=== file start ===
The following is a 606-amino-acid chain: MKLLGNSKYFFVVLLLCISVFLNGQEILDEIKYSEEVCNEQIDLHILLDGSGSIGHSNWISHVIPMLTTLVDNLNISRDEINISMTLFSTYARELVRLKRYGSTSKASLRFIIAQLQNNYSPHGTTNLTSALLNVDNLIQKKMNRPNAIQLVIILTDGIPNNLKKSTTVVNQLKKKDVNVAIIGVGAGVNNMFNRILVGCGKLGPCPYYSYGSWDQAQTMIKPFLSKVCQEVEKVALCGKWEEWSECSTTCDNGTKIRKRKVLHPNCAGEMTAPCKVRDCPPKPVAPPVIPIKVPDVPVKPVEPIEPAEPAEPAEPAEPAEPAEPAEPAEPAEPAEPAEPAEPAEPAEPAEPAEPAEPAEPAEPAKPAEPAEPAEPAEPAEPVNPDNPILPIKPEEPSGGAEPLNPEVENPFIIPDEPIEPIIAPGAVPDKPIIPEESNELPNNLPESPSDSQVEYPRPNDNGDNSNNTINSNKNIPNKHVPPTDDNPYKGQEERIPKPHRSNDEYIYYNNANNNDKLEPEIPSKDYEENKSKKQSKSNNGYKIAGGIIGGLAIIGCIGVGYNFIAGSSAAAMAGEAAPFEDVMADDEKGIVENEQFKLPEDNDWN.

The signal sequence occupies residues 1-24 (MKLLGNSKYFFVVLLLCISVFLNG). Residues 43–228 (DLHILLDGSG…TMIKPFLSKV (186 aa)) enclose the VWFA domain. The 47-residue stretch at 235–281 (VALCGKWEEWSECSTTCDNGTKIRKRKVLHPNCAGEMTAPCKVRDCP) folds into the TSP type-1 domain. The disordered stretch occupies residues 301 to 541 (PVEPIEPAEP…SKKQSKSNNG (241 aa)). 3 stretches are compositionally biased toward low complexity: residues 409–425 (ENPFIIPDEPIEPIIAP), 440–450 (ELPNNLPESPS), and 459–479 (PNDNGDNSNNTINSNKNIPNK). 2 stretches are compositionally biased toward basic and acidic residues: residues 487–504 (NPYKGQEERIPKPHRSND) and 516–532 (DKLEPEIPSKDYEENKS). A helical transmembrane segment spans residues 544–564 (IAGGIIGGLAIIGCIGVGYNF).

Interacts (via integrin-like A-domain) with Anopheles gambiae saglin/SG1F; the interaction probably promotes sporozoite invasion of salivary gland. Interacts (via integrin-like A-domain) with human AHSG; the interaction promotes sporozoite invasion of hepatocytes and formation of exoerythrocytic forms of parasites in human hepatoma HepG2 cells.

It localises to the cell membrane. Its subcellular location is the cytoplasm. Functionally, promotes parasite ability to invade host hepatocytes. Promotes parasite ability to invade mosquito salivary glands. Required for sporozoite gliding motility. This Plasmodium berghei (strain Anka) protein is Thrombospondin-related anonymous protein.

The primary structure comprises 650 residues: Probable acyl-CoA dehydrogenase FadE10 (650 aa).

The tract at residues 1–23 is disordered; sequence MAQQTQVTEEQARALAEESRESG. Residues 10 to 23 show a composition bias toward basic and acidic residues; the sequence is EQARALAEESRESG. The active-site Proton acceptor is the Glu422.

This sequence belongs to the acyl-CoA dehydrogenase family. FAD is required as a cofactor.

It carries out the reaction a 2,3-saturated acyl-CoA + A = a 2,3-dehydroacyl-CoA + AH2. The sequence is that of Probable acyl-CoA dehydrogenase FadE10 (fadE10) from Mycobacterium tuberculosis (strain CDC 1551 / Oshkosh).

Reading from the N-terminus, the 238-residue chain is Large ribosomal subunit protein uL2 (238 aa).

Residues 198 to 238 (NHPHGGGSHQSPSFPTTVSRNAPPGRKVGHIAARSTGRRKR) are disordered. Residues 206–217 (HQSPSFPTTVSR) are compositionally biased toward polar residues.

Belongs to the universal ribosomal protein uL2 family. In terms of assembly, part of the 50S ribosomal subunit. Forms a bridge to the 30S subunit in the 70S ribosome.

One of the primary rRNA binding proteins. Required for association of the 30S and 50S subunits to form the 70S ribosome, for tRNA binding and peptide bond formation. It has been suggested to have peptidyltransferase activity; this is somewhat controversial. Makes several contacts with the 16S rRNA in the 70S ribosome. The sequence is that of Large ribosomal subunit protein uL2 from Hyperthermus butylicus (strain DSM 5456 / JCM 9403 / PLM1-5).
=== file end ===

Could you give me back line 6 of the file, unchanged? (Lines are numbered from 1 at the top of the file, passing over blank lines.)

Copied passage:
The tract at residues 1–23 is disordered; sequence MAQQTQVTEEQARALAEESRESG. Residues 10 to 23 show a composition bias toward basic and acidic residues; the sequence is EQARALAEESRESG. The active-site Proton acceptor is the Glu422.